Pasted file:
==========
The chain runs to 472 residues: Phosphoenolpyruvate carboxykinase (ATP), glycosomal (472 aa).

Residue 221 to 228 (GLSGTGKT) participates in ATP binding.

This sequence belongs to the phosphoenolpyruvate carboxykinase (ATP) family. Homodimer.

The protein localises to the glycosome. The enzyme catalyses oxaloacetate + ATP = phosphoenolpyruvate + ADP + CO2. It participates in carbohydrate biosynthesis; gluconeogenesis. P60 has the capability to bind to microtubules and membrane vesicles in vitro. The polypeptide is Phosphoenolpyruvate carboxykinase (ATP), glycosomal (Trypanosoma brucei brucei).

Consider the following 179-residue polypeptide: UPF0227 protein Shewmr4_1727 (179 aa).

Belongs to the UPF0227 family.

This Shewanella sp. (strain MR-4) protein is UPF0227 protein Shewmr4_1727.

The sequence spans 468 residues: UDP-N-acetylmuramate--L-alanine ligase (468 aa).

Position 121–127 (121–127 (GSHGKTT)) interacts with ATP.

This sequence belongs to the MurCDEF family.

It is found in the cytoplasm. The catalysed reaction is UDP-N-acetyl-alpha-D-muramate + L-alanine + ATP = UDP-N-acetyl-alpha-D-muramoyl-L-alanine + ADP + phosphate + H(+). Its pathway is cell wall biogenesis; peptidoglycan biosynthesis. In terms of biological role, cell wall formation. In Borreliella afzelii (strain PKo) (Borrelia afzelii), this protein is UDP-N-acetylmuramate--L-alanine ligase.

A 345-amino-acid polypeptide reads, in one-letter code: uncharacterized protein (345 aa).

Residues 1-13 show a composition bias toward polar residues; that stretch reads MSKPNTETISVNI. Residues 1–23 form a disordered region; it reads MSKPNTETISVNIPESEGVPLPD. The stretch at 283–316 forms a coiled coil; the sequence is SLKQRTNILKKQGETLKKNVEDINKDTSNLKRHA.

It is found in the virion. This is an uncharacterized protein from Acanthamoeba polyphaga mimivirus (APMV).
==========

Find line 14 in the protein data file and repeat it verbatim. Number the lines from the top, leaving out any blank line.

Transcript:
It is found in the virion. This is an uncharacterized protein from Acanthamoeba polyphaga mimivirus (APMV).